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What Happens When a Person Dies Without a Will?

Posted by James Bendell | May 07, 2020 | 0 Comments

A prudent person or married couple will go to an attorney to have a Will drafted so that their property goes to the people they intend after their death. However, it is very common for people to postpone having a Will drafted because the subject of death is naturally unpleasant. It is therefore common for residents of Kootenai County and elsewhere to die without a Will. When this happens, the heirs left behind must still deal with the assets and liabilities left behind after a person dies.

Generally, unless there are little or no assets, it will be necessary to initiate a Probate proceeding to dispose of the assets and pay the liabilities of the deceased.

A probate attorney will file a Petition in court, and will initially ask the probate judge to appoint a Personal Representative for the Estate. The Personal Representative is the person who handles the day to day affairs of the estate. For example, if the estate of the deceased includes a house, the Personal Representative (PR) will make sure that the heating and other utility bills are paid until the probate is concluded. In fact, all assets must be marshaled and protected by the PR – that is one of his or her duties.

Before distributing any assets, the debts of the deceased must be determined. These include known debts (such as utility bills) as well as unknown debts. To make sure that no unknown debts are missed, the attorney for the PR will publish a Notice to Creditors in the local newspaper. The notice will advise all potential creditors that, unless they file a creditor's claim within a certain period of time, those debts will be forever barred. This publication of the Notice to Creditors is very important. Why?  Because if the PR distributes the assets of the Estate to the heirs, but has failed to publish a Notice to Creditors, then a year later or more a creditor may surface and claim that the deceased owed him money (For example, claiming that the deceased injured her in a motor vehicle accident). In such a scenario, the PR might be held personally liable to pay that debt. However, if a Notice to Creditors was published in a newspaper, and that creditor did not make the claim within the prescribed time limit, the debt has no validity whatsoever.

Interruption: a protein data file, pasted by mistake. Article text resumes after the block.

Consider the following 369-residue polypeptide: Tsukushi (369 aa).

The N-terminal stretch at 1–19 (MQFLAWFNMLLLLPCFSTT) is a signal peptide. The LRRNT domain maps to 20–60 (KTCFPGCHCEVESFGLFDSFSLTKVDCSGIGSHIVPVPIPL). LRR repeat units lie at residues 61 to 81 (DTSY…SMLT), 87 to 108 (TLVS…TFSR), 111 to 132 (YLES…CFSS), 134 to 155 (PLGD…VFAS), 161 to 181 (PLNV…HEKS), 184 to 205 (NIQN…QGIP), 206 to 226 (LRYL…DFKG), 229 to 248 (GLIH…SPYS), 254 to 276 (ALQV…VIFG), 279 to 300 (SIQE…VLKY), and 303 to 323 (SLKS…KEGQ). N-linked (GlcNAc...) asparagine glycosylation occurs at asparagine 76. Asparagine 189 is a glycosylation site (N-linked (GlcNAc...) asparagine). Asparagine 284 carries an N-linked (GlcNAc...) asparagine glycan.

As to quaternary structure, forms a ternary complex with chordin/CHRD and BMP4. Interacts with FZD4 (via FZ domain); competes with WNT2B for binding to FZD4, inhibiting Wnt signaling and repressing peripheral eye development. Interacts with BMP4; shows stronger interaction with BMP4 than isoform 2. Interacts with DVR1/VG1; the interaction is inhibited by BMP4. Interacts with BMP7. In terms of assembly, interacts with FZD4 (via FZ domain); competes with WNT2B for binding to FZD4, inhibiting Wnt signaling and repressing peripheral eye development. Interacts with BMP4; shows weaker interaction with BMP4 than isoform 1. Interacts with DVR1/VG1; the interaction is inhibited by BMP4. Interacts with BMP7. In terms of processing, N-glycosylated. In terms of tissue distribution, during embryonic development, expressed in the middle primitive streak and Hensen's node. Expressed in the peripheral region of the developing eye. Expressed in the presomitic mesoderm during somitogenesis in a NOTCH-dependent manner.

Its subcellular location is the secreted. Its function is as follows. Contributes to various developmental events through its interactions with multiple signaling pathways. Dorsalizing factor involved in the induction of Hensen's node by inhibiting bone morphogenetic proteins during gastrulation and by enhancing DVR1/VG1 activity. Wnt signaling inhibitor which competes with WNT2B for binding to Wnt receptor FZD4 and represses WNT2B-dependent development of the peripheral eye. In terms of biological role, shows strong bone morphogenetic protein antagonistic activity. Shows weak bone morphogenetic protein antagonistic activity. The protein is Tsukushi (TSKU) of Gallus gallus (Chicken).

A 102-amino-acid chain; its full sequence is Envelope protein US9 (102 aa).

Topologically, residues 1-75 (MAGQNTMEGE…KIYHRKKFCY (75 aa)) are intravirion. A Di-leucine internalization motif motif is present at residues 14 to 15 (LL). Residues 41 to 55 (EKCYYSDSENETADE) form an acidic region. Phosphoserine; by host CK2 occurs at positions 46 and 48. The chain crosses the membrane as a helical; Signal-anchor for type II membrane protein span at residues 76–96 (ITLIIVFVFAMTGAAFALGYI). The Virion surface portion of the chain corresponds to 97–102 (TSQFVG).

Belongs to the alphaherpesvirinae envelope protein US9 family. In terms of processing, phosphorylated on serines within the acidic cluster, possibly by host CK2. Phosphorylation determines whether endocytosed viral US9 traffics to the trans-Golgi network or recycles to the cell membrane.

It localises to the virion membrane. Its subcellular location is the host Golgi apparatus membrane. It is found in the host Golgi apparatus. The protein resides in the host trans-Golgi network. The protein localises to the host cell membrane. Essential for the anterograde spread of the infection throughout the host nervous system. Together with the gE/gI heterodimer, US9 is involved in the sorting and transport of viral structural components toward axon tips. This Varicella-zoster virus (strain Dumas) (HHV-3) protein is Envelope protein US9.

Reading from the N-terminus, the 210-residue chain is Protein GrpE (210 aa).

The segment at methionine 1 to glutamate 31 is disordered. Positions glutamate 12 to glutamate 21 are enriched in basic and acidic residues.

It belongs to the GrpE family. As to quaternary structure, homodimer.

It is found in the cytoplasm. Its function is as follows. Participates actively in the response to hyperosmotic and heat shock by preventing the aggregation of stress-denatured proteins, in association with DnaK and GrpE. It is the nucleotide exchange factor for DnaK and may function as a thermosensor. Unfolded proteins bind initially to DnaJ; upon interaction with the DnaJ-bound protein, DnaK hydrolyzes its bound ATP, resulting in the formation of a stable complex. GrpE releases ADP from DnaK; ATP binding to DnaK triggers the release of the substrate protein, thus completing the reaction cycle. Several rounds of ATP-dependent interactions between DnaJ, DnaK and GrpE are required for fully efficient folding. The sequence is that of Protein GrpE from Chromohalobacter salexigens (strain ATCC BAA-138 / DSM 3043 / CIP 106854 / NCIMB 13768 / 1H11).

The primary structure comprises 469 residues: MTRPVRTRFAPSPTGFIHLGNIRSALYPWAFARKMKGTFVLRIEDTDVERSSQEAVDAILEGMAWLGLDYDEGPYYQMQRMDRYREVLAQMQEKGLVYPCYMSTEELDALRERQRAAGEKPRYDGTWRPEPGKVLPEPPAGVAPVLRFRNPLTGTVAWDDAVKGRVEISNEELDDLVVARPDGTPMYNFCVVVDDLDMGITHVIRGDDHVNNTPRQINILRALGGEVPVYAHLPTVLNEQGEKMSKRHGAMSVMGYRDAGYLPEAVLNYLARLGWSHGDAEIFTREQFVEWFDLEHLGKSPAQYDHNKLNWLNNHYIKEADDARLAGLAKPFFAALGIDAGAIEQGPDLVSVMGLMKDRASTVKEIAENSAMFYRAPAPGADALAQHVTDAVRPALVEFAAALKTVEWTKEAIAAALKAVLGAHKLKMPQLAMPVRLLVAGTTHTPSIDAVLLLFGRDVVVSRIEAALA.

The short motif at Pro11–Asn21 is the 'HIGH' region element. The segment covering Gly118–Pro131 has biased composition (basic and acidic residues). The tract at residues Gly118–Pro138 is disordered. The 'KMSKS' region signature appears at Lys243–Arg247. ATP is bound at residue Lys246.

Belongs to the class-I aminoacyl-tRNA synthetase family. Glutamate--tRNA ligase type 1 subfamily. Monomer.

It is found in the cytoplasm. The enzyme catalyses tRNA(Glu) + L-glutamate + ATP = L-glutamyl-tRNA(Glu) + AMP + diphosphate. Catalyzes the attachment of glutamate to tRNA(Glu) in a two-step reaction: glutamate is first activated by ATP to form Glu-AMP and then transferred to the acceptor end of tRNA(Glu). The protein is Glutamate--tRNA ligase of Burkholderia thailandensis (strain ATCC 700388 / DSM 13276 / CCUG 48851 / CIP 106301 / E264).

Once the debts have been disposed of, the PR will distribute the assets of the deceased based upon Idaho's laws of intestacy. In other words, instead of the property going to the persons the deceased wished, the property is distributed by Idaho statutes.

Therefore, if a person or married couple wants to make sure that their property passes as they wish, and want to select the personal who will act as the Personal Representative, it is important that they have a Will prepared by an attorney experienced in that field.

About the Author

James Bendell

Attorney James Bendell graduated from Rutgers Law School after completing his Batchelor's Degree at the College of William and Mary. After working two years as a prosecutor, he worked for 16 years as a litigator, trying lawsuits for insurance companies. His practice is now devoted to handling dis...

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